What To Eat During Ramadan
Image: Umar S One of the questions (albeit a practical or even prosaic question) that people want to know is what exactly should they ...
Image: Umar S
The answer is actually rather simple. There is no special diet that is necessary during Ramadan. What is important is to maintain a normal and healthy diet while fasting, and to eat in moderation. Avoid over-eating at the end of the fast at all costs. Over-eating is not a correct way to compensate for the lack of calories during fasting!
Did you know that the metabolic rate of the body is reduced during fasting and since most fasting people assume a more sedentary lifestyle during Ramadan, the net result is that a balanced diet, which consists less than the normal amount of food intake, is sufficient to keep a person healthy and active during the month of Ramadan.
Here are some useful tips compiled (by Ranganath, Dietician, Al Zahra Hospital, Sharjah) that will help you in planning your Ramadan meals:
1) Think of vegetables as the main food. Treat meat, milk and grains as condiments. Start thinking of carrot sticks with hummus instead of pita bread. Don’t give up eating breads and meat, just de-emphasize them.
2) Drink lots of water. You should not ignore your water consumption. It seems obvious but drink lots of water between Iftar and sleep, to avoid dehydration. Drinking too much tea will increase urine output and inevitably cause the loss of valuable mineral salts. Avoid caffeinated drinks such as coke, coffee or tea four to five days before Ramadan, gradually reduce the intake of these drinks since a sudden decrease will result in headaches, mood swings and irritability.
3) Sample Meal Plans. Your meal plan should include:
- Bread/ Cereal/ Rice, Pasta Group – 6-11 servings/ day
- Meat/ Beans/ Nuts Group – 2-3 servings/ day
- Milk & milk products – 2-3 servings/ day
- Vegetable Group – 3-5 servings/ day
- Fruit Group – 2-4 servings/ day
- Added sugar & fat – use sparingly.
Breaking the fast (Iftar): 2-3 dates, a serving (4 oz) of unsweetened juice, a cup of light vegetable soup with some pasta or Graham crackers.
Note: The body’s immediate need at the time of iftar is to get an easily available energy source in the form of glucose. Dates and juices in the above amounts are sufficient to bring low blood glucose levels to normal levels. The juice and soup also helps to maintain water and mineral balance in the body. An unbalanced diet and too many servings of sherbets and sweets with added sugars have been found to be unhealthy.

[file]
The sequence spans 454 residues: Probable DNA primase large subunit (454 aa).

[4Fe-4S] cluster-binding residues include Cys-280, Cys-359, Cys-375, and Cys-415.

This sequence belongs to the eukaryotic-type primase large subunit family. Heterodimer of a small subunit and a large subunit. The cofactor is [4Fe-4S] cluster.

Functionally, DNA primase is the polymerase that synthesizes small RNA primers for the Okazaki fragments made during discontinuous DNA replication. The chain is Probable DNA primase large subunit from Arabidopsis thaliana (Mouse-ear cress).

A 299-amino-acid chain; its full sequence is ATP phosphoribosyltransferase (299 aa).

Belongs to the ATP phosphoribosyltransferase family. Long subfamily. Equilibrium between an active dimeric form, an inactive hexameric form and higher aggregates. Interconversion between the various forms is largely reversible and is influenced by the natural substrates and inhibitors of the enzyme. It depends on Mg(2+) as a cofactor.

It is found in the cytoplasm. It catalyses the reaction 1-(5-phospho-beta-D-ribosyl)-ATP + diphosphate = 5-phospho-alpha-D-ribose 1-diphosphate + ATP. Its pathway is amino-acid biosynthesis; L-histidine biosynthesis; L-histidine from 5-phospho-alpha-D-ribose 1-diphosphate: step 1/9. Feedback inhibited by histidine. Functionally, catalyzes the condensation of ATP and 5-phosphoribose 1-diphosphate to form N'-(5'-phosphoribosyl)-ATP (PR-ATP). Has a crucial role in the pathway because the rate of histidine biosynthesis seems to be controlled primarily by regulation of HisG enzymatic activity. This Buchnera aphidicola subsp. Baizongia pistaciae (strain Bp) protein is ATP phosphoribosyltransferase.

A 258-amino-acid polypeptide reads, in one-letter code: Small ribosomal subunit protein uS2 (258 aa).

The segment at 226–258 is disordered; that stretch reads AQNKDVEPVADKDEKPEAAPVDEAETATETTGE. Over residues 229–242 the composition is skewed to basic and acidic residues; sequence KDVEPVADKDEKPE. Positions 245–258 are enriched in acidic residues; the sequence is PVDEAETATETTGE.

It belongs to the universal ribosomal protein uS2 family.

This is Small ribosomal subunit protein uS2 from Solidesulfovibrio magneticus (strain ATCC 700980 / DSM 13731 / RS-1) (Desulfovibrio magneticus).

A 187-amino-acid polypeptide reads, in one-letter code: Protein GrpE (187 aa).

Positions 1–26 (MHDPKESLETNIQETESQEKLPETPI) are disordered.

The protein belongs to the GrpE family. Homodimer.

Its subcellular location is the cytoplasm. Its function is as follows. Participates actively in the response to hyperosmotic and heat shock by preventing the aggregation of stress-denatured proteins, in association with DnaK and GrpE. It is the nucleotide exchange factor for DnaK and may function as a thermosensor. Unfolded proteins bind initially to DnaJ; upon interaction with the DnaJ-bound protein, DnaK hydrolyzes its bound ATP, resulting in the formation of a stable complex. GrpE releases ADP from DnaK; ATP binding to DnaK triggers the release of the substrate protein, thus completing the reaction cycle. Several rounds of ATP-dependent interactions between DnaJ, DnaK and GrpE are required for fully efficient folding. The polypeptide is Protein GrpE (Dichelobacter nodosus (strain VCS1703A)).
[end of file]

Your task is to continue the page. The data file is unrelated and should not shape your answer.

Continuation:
Dinner (Iftar): Consume foods from all the food groups. Include salads, chicken or fish or lean meat, some grain as rice or bread or pasta, a small tub of low-fat yogurt, and a serving of fruit.
Try out good healthy choices such as:
Whole-meal bread roll without butter (choose herbs instead), filled with egg and tomato, chicken and salads, low fat cheese and salad, or tuna with cucumber and tomato; Whole meal pasta with tomato based sauce with a large salad; Salad with grilled / baked fish or chicken or lean meat along with a small portion of rice or wholemeal bread; Baked potato with tuna or low-fat cottage cheese.
Pre-dawn Meal (Suhur): Consume a light suhur. Eat whole wheat or oat cereal or whole wheat bread. Have a salad along with 1-2 servings of fruit. In view of the long hours of fasting, the so-called “complex carbohydrates” or slow digesting foods should be consumed at suhur, resulting in less hunger during the day. These complex carbohydrates are found in foods that contain grains and seeds like barley, wheat, oats, millet, semolina, beans, lentils, whole meal flour and unpolished rice.
4 Golden rules to follow during Ramadan.
1. Avoid too much fat, sugar, salts and caffeine
2. Always have fresh food available
3. Stick to a low-fat diet; Cut out fried foods
4 .Choose fresh fruits and vegetables when possible.
+ The Ramadan Blog